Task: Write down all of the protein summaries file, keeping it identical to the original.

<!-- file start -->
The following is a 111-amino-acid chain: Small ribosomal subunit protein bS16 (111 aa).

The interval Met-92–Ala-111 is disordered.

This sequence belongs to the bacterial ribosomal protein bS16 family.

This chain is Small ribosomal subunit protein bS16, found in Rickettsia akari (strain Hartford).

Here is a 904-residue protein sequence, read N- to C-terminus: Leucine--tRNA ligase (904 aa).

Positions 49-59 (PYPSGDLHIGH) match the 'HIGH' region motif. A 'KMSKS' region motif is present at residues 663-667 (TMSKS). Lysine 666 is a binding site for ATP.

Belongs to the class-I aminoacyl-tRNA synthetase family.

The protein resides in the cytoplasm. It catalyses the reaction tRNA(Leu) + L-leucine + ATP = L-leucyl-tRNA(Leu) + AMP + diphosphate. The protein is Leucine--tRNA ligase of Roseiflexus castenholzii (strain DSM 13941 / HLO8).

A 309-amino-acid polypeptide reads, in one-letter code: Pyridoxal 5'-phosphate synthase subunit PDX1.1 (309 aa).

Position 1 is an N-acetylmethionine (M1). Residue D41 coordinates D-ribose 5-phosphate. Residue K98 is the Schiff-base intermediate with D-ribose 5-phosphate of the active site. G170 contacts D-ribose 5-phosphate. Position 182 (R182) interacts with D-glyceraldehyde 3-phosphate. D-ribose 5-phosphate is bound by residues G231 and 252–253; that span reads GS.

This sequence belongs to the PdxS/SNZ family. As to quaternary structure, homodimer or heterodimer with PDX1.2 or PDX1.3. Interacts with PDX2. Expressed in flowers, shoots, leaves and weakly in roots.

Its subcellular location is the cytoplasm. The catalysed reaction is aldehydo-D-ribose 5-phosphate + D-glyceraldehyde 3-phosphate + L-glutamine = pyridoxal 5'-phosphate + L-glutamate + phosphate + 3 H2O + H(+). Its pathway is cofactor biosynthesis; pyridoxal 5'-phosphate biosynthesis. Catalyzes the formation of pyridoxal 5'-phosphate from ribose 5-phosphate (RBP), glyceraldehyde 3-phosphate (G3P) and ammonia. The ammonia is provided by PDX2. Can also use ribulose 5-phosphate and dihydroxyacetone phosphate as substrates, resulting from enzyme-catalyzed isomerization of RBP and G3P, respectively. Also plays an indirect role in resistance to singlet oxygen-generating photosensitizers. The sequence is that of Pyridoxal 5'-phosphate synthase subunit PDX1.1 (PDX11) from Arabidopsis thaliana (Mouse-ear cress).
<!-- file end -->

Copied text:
The following is a 111-amino-acid chain: Small ribosomal subunit protein bS16 (111 aa).

The interval Met-92–Ala-111 is disordered.

This sequence belongs to the bacterial ribosomal protein bS16 family.

This chain is Small ribosomal subunit protein bS16, found in Rickettsia akari (strain Hartford).

Here is a 904-residue protein sequence, read N- to C-terminus: Leucine--tRNA ligase (904 aa).

Positions 49-59 (PYPSGDLHIGH) match the 'HIGH' region motif. A 'KMSKS' region motif is present at residues 663-667 (TMSKS). Lysine 666 is a binding site for ATP.

Belongs to the class-I aminoacyl-tRNA synthetase family.

The protein resides in the cytoplasm. It catalyses the reaction tRNA(Leu) + L-leucine + ATP = L-leucyl-tRNA(Leu) + AMP + diphosphate. The protein is Leucine--tRNA ligase of Roseiflexus castenholzii (strain DSM 13941 / HLO8).

A 309-amino-acid polypeptide reads, in one-letter code: Pyridoxal 5'-phosphate synthase subunit PDX1.1 (309 aa).

Position 1 is an N-acetylmethionine (M1). Residue D41 coordinates D-ribose 5-phosphate. Residue K98 is the Schiff-base intermediate with D-ribose 5-phosphate of the active site. G170 contacts D-ribose 5-phosphate. Position 182 (R182) interacts with D-glyceraldehyde 3-phosphate. D-ribose 5-phosphate is bound by residues G231 and 252–253; that span reads GS.

This sequence belongs to the PdxS/SNZ family. As to quaternary structure, homodimer or heterodimer with PDX1.2 or PDX1.3. Interacts with PDX2. Expressed in flowers, shoots, leaves and weakly in roots.

Its subcellular location is the cytoplasm. The catalysed reaction is aldehydo-D-ribose 5-phosphate + D-glyceraldehyde 3-phosphate + L-glutamine = pyridoxal 5'-phosphate + L-glutamate + phosphate + 3 H2O + H(+). Its pathway is cofactor biosynthesis; pyridoxal 5'-phosphate biosynthesis. Catalyzes the formation of pyridoxal 5'-phosphate from ribose 5-phosphate (RBP), glyceraldehyde 3-phosphate (G3P) and ammonia. The ammonia is provided by PDX2. Can also use ribulose 5-phosphate and dihydroxyacetone phosphate as substrates, resulting from enzyme-catalyzed isomerization of RBP and G3P, respectively. Also plays an indirect role in resistance to singlet oxygen-generating photosensitizers. The sequence is that of Pyridoxal 5'-phosphate synthase subunit PDX1.1 (PDX11) from Arabidopsis thaliana (Mouse-ear cress).